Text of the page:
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Africa Outlook

Exploration
SEMS

SEMS EXPLORATION

Passion and Profession in the Mining Industry

Simon Meadows-Smith shares his knowledge of the mining industry and passion for his business in Ghana.

Writer Rebecca Wigmore
Project manager James Mitchell

Managing Director and geologist Simon Meadows-Smith has been running SEMS Exploration in Ghana for over 15 years and his passion for his business and the African landscape is clear. Africa is renowned for the rich bounty of geological resources contained within its soil and despite a general recent downturn in the fortunes of the African mining industry, it has an irresistible draw for those that want to invest in precious metals. Meadows-Smith has a long history of specialisation within his adopted country, as he explains: "I came to Ghana in the mid 1990s and stayed for a couple of years as a contract geologist. I then went to work in Australia and decided to come back to Ghana and start a small exploration company with Australian funding. Off the back of that, we found a gold mine and sold it. In 2000 when the Gulf crisis hit – I chose to stay on in Ghana and converted my company into a consultancy and that's how we've been operating since 2001."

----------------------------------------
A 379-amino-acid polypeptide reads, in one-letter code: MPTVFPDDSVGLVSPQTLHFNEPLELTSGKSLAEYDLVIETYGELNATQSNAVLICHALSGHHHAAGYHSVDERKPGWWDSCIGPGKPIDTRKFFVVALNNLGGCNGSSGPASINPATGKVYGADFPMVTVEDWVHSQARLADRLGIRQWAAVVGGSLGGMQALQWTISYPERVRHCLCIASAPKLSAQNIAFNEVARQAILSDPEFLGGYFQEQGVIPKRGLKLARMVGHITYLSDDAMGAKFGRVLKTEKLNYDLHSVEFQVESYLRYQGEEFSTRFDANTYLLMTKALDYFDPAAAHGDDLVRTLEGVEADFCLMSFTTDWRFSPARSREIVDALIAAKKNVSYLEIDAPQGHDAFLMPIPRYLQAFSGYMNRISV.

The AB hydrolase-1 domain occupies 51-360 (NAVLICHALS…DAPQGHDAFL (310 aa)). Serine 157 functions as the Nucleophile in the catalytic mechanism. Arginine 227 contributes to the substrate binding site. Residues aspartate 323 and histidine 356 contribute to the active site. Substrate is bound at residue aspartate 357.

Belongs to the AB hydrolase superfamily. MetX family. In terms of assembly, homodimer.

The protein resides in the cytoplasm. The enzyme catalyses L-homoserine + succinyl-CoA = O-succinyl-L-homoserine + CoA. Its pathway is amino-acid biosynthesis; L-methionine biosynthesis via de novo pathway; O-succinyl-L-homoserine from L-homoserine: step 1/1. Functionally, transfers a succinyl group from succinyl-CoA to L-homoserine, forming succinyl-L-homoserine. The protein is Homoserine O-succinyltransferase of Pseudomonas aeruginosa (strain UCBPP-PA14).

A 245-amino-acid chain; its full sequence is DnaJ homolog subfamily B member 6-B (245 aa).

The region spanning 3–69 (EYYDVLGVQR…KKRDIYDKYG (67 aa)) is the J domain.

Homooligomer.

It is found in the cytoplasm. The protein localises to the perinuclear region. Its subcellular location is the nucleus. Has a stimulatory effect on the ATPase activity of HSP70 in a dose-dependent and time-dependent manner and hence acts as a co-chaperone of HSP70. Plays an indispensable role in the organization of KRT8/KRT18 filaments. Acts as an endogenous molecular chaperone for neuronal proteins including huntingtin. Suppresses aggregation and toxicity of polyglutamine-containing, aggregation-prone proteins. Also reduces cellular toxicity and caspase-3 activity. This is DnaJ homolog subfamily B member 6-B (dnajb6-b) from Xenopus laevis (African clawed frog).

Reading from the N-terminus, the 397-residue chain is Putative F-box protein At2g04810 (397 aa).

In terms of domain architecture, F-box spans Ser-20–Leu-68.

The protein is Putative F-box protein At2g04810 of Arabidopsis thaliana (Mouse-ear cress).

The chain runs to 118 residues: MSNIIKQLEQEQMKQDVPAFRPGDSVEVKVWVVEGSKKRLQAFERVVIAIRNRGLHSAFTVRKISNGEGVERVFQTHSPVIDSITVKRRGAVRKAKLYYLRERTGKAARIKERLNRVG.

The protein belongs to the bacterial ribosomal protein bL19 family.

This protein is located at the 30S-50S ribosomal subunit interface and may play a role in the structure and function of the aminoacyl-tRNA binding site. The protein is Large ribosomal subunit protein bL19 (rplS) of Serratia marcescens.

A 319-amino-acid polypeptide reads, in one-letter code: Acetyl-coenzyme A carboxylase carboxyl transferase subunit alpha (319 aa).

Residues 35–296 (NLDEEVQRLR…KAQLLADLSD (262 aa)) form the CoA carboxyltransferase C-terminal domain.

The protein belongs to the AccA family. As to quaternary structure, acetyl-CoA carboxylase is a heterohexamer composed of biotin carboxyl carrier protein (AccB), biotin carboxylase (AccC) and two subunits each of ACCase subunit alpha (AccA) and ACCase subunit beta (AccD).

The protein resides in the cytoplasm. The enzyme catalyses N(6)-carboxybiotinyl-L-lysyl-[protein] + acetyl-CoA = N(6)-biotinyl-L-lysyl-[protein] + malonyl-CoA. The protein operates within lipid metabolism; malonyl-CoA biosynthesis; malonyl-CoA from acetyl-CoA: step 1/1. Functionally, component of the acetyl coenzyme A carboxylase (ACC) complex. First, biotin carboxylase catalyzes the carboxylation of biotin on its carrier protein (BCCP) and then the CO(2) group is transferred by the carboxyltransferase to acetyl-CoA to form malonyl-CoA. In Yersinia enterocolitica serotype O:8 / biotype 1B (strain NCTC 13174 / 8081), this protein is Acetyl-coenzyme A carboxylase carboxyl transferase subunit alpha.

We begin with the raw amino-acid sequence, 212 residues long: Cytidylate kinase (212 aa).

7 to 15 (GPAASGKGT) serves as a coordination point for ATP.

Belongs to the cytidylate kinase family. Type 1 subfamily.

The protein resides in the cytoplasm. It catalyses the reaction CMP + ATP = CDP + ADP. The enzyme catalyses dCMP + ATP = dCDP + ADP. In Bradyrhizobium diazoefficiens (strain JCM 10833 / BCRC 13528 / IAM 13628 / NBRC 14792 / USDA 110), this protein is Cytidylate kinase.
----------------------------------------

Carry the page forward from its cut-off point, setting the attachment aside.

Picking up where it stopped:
A lot of what makes SEMS Exploration unique is that it operates under a shared risk model which allows investors a level of support and security, afforded by SEMS' professional and regional expertise. Meadows-Smith explains: "A lot of investors from around the world are not particularly familiar with working in Africa, particularly West Africa. They don't fully understand regulations, mining codes and practical things like the geology. What we have done is to re-invest our profits back into a whole infrastructure in West Africa. This means we have offices established in five countries, a large, trained staff and a large investment in equipment. All of this allows us to offer a complete service to any enterprise which is based in Europe, America or Australia and wants to invest in West Africa. It means they can undertake the work they want to do without having to take on liability by building their own infrastructure and hiring staff. That's the sharing of the risk – the risk for us is that we carry heavy overheads and the investor can, of course, if the project's not successful, exit the country without any liabilities behind them." Meadows-Smith is quick to acknowledge that there are many excellent mining and geology consultancies within Ghana: "we haven't made the commitment that we have to building an infrastructure and a residential technical base here in Africa."